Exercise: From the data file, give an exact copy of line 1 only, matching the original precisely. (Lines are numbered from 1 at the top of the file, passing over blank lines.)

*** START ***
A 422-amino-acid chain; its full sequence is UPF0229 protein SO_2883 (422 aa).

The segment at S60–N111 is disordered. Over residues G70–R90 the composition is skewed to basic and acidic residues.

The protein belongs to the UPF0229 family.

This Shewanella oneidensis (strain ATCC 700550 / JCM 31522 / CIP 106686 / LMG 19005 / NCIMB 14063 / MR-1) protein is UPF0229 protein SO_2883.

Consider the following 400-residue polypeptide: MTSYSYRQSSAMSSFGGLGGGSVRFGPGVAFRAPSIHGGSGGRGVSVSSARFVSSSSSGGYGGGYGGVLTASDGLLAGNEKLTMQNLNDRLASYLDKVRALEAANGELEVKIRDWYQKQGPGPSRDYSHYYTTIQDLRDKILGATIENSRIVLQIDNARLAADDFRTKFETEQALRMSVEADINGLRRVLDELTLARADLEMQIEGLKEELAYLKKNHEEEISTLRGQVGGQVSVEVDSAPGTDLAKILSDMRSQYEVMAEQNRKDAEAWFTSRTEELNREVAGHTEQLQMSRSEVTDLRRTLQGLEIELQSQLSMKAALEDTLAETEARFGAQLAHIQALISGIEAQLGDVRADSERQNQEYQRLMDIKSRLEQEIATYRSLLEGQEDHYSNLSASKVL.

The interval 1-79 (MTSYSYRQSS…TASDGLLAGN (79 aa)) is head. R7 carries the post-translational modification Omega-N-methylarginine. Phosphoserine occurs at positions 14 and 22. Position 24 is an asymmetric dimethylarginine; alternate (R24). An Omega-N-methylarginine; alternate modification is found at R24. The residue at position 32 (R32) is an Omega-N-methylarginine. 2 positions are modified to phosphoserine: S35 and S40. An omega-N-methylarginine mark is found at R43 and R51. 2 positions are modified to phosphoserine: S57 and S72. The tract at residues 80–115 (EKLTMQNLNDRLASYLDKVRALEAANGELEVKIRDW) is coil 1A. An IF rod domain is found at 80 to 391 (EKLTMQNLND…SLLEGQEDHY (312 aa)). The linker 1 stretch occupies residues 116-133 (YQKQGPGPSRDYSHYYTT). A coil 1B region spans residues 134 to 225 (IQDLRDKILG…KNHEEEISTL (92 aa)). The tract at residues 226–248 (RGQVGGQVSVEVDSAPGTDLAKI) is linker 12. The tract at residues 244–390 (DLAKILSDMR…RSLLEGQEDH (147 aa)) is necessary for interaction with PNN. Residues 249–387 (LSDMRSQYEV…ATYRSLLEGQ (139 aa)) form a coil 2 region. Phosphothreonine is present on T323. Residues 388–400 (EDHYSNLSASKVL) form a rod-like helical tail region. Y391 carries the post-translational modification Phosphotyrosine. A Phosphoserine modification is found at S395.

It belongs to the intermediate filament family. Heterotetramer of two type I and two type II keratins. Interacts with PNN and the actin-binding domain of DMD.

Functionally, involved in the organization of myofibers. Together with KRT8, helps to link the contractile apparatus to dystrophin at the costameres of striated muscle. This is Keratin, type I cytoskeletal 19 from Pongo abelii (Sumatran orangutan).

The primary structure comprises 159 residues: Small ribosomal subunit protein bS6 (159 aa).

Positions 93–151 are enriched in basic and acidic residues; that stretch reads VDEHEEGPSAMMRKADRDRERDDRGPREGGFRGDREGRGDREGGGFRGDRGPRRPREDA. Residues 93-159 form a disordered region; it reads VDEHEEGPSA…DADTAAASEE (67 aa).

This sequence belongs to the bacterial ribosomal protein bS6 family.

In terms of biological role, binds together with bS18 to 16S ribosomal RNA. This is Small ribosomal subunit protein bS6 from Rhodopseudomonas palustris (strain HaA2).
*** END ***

A 422-amino-acid chain; its full sequence is UPF0229 protein SO_2883 (422 aa).